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04/26/96 PEOPLE STATE ILLINOIS v. MICHAEL HARPER

April 26, 1996

THE PEOPLE OF THE STATE OF ILLINOIS, PLAINTIFF-APPELLEE,
v.
MICHAEL HARPER, DEFENDANT-APPELLANT.



APPEAL FROM THE CIRCUIT COURT OF COOK COUNTY. No. 88 CR 8605. THE HONORABLE DANIEL M. LOCALLO, JUDGE PRESIDING.

The Honorable Justice Cousins delivered the opinion of the court: McNULTY, P.j., and Hourihane, J., concur.

The opinion of the court was delivered by: Cousins

JUSTICE COUSINS delivered the opinion of the court:

The defendant, Michael Harper, was convicted in a jury trial of arson and two counts of first degree murder and sentenced to natural life imprisonment without parole. On appeal, defendant contends the trial court erred by: (1) refusing to find that the State violated his right to a speedy trial; (2) excluding evidence of a subsequent arson on the same real estate parcel; (3) refusing to quash a search warrant procured through anonymous sources and deliberately false statements; (4) withholding production of part of the State's felony review folder on the basis of work product privilege; (5) failing to disqualify the assistant State's Attorney after his prosecutorial misconduct in defendant's first trial; (6) allowing the State to use evidence which violated the mandate of this court from defendant's first appeal; (7) admitting videotapes into evidence without a sufficient chain of custody; (8) admitting a debris sample into evidence without a sufficient chain of custody; (9) permitting the State to present the autopsy findings of a nontestifying medical examiner; (10) refusing to instruct the jury on the offense of involuntary manslaughter; (11) allowing the State to use improper closing arguments; (12) allowing the jury's verdict to stand when defendant had not been proved guilty beyond a reasonable doubt; and (13) denying defendant a fair trial by the accumulation of these trial errors.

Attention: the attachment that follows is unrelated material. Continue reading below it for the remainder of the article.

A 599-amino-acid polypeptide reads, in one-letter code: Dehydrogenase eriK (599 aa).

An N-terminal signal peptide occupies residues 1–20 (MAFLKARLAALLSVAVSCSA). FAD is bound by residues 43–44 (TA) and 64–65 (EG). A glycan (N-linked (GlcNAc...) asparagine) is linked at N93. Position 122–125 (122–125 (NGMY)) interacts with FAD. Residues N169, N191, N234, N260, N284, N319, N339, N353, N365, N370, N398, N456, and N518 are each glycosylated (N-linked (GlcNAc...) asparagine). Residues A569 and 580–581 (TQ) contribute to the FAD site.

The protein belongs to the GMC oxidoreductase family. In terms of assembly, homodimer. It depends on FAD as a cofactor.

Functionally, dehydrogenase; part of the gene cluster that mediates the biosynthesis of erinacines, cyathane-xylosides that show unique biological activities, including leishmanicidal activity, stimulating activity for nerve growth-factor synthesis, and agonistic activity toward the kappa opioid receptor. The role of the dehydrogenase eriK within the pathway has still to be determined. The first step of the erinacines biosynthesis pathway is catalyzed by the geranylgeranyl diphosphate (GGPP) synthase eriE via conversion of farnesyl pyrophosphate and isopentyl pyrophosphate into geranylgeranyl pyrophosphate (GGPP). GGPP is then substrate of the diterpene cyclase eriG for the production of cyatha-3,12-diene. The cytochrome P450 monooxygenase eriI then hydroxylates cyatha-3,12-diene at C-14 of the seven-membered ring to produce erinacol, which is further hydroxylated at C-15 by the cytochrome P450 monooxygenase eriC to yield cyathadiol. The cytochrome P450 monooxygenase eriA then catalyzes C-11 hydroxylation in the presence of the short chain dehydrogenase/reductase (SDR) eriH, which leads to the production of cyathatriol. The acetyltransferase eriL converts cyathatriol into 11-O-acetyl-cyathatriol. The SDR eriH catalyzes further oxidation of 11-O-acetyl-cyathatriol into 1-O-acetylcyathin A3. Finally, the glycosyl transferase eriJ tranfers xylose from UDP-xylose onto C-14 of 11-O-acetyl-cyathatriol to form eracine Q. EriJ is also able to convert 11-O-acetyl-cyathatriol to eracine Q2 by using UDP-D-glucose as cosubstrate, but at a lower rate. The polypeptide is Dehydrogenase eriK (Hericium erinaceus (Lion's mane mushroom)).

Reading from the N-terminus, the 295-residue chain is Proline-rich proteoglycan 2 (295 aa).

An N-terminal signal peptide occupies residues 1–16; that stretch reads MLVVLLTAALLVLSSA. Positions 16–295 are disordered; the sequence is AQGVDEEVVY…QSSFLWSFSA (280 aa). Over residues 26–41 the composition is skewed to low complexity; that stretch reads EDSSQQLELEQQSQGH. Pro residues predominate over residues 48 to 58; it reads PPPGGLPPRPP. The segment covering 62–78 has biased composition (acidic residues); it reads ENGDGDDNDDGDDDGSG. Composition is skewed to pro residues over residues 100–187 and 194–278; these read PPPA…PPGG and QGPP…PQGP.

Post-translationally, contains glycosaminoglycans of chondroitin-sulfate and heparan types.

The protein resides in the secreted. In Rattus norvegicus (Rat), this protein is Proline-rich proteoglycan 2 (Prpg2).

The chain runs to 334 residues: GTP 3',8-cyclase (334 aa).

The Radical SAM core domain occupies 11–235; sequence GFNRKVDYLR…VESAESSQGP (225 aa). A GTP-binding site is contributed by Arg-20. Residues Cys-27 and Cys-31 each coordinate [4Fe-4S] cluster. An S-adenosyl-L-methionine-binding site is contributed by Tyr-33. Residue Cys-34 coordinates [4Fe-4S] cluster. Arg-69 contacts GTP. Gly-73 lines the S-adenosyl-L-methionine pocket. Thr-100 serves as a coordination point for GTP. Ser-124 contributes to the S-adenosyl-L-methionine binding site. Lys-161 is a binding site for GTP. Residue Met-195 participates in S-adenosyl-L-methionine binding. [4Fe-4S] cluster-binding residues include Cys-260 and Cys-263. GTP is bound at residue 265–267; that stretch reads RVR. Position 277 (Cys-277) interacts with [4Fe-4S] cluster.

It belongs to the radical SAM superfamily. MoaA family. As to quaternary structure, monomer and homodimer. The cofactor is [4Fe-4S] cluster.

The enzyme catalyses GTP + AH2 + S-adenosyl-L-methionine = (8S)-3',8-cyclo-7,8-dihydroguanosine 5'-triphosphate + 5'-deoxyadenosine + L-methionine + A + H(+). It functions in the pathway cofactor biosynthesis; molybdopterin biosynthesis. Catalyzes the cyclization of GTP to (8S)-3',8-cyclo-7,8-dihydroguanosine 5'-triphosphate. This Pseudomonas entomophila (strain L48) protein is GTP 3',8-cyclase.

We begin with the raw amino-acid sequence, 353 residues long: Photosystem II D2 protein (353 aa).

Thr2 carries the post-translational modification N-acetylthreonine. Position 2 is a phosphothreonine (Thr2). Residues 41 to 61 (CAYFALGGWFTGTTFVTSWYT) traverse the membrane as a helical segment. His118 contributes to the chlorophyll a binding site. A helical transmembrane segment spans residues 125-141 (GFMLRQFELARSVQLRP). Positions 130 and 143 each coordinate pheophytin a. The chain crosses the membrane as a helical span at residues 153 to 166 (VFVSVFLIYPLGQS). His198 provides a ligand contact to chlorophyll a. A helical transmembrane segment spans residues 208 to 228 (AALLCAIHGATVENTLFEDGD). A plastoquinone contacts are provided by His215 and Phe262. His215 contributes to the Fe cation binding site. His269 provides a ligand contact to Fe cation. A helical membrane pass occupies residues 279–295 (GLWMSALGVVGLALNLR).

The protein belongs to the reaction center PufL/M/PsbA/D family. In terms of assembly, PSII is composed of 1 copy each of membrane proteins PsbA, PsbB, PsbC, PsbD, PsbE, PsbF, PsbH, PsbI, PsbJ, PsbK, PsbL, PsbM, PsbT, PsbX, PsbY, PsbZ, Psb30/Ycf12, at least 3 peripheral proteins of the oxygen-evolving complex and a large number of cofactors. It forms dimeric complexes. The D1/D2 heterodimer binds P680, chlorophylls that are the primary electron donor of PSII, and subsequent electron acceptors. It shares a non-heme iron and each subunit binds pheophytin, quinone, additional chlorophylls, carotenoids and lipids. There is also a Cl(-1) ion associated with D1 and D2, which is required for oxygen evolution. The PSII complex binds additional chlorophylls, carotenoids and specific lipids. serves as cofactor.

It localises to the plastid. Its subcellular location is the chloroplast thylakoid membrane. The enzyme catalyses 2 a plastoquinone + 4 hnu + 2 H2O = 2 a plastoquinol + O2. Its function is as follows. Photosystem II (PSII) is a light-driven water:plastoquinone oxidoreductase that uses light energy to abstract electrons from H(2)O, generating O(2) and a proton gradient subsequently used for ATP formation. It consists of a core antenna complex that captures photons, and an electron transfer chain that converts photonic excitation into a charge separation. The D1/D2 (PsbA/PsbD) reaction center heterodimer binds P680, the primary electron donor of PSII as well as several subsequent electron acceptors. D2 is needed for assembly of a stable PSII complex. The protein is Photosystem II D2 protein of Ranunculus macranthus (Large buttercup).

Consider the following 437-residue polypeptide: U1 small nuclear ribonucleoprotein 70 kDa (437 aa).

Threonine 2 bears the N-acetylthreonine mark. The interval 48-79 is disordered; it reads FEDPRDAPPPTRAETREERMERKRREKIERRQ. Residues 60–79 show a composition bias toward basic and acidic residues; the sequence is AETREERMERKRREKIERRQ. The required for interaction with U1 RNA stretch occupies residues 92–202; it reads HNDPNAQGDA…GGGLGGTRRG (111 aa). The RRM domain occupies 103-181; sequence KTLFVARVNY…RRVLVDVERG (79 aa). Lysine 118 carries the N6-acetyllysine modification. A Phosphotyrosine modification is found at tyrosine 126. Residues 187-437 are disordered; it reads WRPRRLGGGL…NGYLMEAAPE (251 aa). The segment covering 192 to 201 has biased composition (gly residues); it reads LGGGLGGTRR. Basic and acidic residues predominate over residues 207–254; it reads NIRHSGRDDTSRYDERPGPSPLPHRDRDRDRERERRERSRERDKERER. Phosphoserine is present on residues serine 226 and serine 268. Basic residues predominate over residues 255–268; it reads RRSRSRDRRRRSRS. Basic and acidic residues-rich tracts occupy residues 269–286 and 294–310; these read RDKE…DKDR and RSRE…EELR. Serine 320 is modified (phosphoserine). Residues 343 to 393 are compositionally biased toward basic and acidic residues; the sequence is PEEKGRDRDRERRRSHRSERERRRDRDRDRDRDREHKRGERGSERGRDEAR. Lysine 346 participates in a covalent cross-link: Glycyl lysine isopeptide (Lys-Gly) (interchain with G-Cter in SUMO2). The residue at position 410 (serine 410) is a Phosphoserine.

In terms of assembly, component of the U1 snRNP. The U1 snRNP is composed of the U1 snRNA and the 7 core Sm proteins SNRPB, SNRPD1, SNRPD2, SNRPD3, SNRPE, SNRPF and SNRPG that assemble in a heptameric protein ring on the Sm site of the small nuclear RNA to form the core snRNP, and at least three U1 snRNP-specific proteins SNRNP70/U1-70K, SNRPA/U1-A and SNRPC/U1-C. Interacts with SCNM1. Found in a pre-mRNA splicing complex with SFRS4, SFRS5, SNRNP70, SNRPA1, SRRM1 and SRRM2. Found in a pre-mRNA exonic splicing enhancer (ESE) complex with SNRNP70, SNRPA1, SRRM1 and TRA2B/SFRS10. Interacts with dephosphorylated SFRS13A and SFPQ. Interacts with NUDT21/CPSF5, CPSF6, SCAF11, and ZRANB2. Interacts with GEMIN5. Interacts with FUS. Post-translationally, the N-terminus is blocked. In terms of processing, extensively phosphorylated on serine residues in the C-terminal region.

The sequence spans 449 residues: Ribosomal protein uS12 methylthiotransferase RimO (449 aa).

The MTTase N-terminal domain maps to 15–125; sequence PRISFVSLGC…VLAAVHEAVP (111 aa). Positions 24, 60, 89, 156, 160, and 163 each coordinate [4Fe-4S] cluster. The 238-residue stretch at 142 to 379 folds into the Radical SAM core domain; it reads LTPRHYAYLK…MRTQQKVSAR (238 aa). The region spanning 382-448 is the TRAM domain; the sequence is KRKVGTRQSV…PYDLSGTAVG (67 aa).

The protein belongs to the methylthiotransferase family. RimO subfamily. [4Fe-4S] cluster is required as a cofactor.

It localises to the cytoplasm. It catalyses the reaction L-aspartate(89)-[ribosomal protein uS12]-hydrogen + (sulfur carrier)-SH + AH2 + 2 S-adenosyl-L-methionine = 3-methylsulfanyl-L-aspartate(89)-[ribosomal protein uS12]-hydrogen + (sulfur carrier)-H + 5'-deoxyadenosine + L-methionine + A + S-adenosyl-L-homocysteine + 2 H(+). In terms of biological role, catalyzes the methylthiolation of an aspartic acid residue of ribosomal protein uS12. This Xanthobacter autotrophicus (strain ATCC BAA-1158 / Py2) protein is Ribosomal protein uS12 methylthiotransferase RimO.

We affirm.

BACKGROUND

On May 28, 1988, an arson occurred at the building located on the 400 block of East 63rd Street in Chicago. Pismai Panichkarn and Kiert Phophariat died from smoke inhalation during the fire. Defendant was indicted on two counts of first degree murder, one count of arson, and one count of aggravated arson. On April 23, 1990, a jury convicted defendant of arson and two counts of murder, and defendant was sentenced to natural life without parole.

Defendant appealed his conviction, and on September 3, 1993, this court reversed defendant's conviction and remanded for a newtrial in People v. Brown, 253 Ill. App. 3d 165, 192 Ill. Dec. 26, 624 N.E.2d 1378 (1993). Among the errors cited by this court were the improper introduction into evidence of a gasoline can where a chain of custody had not been established; an indirect reference by the State on defendant's decision not to testify; and argument by the State that the decedents had burned alive when there was no evidence of such a fact.

Before the second trial, defendant moved to exclude the gasoline can from evidence based on the Brown decision, but the motion was denied. Defendant then moved to require the State to tender its felony review folder. After performing an in camera inspection of the folder, the trial court allowed access to notes made with respect to defendant's confession, but the court did not allow any other access.